As the web expands in size and adoption, so does the interest of attackers who seek to exploit web applications and exfiltrate user data. While there is a steady stream of news regarding major breaches and millions of user credentials compromised, it is logical to assume that, over time, the applications of the bigger players of the web are becoming more secure. However, as these applications become resistant to most prevalent attacks, adversaries may be tempted to move to easier, unprotected targets which still hold sensitive user data.
In this paper, we report on the state of security for more than 22,000 websites that originate in 28 EU countries. We first explore the adoption of countermeasures that can be used to defend against common attacks and serve as indicators of "security consciousness". Moreover, we search for the presence of common vulnerabilities and weaknesses and, together with the adoption of defense mechanisms, use our findings to estimate the overall security of these websites.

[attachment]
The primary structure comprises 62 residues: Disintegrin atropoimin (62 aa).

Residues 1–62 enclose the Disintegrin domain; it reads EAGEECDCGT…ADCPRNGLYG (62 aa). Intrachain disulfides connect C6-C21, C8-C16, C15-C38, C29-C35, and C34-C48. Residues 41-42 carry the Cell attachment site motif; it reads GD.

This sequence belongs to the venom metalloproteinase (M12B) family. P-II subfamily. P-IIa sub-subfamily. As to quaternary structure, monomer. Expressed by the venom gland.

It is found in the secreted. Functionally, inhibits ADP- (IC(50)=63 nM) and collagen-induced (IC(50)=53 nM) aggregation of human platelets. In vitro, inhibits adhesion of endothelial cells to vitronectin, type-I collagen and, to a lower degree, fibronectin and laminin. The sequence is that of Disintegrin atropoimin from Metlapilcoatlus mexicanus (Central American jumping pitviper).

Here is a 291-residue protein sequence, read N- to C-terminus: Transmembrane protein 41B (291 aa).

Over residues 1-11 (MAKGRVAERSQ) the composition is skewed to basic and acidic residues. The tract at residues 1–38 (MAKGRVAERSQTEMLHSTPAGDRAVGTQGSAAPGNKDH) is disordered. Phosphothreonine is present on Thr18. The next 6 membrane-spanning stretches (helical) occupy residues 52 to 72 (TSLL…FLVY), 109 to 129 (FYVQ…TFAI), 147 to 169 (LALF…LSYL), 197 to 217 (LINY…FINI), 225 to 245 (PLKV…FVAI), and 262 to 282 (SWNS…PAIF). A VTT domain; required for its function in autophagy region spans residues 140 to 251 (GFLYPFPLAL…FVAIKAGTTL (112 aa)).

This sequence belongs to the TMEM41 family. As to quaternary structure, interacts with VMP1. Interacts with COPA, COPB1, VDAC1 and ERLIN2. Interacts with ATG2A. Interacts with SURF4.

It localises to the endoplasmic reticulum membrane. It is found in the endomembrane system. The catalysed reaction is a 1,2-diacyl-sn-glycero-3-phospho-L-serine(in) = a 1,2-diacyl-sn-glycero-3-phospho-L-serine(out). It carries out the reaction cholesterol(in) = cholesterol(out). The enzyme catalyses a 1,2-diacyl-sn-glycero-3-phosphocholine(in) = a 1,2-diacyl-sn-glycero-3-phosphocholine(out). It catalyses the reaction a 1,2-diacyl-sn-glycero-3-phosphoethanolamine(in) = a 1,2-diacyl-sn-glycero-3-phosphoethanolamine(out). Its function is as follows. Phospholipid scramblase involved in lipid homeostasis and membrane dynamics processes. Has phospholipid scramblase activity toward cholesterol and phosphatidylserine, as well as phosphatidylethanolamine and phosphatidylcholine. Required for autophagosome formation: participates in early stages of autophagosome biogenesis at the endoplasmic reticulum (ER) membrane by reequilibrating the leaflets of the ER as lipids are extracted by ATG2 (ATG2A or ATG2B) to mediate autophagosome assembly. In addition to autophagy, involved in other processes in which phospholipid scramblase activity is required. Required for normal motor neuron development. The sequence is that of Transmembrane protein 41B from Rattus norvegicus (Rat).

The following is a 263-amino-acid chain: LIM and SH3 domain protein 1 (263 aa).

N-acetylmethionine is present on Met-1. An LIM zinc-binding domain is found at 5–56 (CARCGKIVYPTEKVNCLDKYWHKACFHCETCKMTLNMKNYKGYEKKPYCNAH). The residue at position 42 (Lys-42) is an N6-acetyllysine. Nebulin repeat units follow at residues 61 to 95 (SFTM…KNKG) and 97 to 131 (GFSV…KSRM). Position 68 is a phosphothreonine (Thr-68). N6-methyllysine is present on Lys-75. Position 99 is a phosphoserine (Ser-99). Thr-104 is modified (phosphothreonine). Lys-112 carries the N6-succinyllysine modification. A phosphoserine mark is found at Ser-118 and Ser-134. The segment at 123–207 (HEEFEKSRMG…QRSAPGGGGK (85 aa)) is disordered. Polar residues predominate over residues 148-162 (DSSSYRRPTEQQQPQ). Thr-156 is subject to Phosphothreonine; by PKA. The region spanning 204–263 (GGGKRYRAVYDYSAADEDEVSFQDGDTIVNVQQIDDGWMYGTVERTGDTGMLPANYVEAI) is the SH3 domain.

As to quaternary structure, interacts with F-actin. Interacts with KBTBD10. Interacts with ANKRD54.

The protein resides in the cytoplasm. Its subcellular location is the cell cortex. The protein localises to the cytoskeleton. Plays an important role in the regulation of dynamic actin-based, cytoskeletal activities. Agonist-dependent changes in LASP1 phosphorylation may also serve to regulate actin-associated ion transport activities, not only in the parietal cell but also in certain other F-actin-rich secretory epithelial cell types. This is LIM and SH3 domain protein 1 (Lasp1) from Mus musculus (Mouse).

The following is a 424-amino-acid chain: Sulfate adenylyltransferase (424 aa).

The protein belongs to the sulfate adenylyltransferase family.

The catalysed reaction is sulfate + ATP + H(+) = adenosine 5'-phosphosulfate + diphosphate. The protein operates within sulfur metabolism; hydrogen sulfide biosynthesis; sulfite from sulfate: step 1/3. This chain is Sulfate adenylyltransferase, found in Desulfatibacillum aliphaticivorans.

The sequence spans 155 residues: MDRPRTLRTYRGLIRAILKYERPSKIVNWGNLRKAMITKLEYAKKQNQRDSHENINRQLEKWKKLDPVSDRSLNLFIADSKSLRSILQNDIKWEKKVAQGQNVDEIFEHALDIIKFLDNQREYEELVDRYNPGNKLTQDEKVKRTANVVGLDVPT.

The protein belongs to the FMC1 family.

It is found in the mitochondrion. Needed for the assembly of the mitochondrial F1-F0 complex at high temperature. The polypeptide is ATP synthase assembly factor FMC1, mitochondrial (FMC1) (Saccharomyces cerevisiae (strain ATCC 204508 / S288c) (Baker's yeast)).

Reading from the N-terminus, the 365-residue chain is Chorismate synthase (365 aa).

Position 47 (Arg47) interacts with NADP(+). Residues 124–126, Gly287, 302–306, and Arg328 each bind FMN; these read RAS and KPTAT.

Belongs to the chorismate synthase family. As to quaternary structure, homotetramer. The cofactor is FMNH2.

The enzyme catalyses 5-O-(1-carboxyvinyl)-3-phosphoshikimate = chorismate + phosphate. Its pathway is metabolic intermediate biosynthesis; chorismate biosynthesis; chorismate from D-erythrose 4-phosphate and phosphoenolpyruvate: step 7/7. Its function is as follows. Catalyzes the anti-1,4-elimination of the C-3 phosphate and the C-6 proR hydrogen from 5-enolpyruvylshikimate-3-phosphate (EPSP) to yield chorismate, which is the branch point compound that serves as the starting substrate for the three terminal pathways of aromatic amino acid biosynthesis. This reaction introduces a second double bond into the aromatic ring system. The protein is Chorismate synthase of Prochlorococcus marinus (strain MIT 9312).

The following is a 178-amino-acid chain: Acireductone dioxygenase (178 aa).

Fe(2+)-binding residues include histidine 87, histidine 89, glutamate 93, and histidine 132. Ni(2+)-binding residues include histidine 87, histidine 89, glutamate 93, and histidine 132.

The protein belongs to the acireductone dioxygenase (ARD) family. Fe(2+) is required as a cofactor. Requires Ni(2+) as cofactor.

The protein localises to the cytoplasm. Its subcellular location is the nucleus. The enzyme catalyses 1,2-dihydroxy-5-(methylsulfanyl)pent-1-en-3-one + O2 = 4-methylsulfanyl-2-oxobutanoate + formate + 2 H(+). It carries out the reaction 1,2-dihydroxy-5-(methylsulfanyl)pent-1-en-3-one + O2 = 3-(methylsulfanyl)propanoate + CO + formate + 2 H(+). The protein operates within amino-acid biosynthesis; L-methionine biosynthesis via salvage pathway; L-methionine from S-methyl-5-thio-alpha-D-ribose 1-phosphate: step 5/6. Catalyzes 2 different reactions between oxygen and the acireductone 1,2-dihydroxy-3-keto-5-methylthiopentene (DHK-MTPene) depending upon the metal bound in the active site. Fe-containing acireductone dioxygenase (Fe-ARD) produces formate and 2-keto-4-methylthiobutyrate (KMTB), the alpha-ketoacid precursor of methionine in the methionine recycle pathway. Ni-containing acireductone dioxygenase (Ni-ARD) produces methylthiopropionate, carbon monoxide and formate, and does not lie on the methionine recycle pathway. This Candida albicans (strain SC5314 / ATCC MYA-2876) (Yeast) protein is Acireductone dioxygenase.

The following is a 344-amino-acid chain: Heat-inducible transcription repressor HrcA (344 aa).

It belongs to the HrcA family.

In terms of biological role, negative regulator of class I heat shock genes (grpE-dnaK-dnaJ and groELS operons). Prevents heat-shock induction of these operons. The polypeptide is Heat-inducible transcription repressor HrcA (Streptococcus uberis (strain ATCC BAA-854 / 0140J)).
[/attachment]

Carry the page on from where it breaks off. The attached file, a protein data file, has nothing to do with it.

Among other results, we show how a website's popularity relates to the adoption of security defenses and we report on the discovery of three, previously unreported, attack variations that attackers could have used to attack millions of users.